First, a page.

Australia's Shane O'Neill was a phenomenon before he ever turned pro. When his pro debut coincided with a solo video part released by The Berrics, he'd already established a heavy fan-base. O'Neill kept things moving by having one of the most productive and outstanding rookie years in skateboarding's history. At his first major pro contest, The Maloof Mopney Cup in NYC, O'Neill wowed the crowd and his peers by skating like a seasoned veteran with not even a hint of nerves going up against guys like Chris Cole, Paul Rodriguez, Eric Koston and more. Though he didn't make the cut for that contest's final, he won over every disbeliever with a show stopping switch kickflip backside lipslide down the course's 9-stair rail. And that was only a taste of what was to come.
Signed on to Rob Dyrdek's elite Street League contest roster, O'Neill, came out swinging and won the series finale in Las Vegas. His total bankroll for the year including all contest winnings and endorsements came out in the several hundreds of thousands range. Not a bad first take.
RIP Adio Footwear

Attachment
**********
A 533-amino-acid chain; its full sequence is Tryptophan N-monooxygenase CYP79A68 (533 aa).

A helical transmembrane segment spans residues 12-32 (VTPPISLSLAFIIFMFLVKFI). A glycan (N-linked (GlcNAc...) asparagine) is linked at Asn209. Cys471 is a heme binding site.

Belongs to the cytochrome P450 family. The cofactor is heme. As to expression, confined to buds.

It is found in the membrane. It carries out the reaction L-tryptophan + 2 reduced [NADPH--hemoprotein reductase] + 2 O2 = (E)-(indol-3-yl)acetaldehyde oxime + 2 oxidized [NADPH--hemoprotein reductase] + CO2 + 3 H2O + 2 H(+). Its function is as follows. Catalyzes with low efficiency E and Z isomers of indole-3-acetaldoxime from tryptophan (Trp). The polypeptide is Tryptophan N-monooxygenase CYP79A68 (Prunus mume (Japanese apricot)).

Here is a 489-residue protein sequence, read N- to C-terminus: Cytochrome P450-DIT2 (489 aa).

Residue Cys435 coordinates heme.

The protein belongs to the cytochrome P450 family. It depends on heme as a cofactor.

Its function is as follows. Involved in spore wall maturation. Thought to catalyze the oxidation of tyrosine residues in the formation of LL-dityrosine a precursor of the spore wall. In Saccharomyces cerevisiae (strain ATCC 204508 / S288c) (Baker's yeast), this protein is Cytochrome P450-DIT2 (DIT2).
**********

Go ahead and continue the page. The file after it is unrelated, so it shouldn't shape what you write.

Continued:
On Nov. 22, Adio footwear all but disintegrated in the eyes of core skateboarders the world over. The brand, whose license is owned by AL&S footwear, announced that it was cutting its entire skateboard team, its marketing department and closing the doors of its California offices. Though the brand had gone through stages of downsizing in recent years, it was a brand with a deep legacy in skateboarding. Tony Hawk, Shaun White, Jamie Thomas, Steve Berra, Jeremy Wray, Bam Margera, Kenny Anderson and many more have all ridden for Adio at one point or another during the brand's storied history. Adio's biggest video release was 2001's memorable "One Step Beyond" filmed and edited by Josh Stewart. That video solidified the careers of many and sparked the careers of several more.
In recent months Joey Brezinski had taken on a Captain-like roll at the brand helping develop the team and bring on new talent including Jordan Hoffart and, most recently, Ronnie Creager. Though Adio continues to exist as a brand, its lack of support for the core skate community has all but killed it dead in our eyes.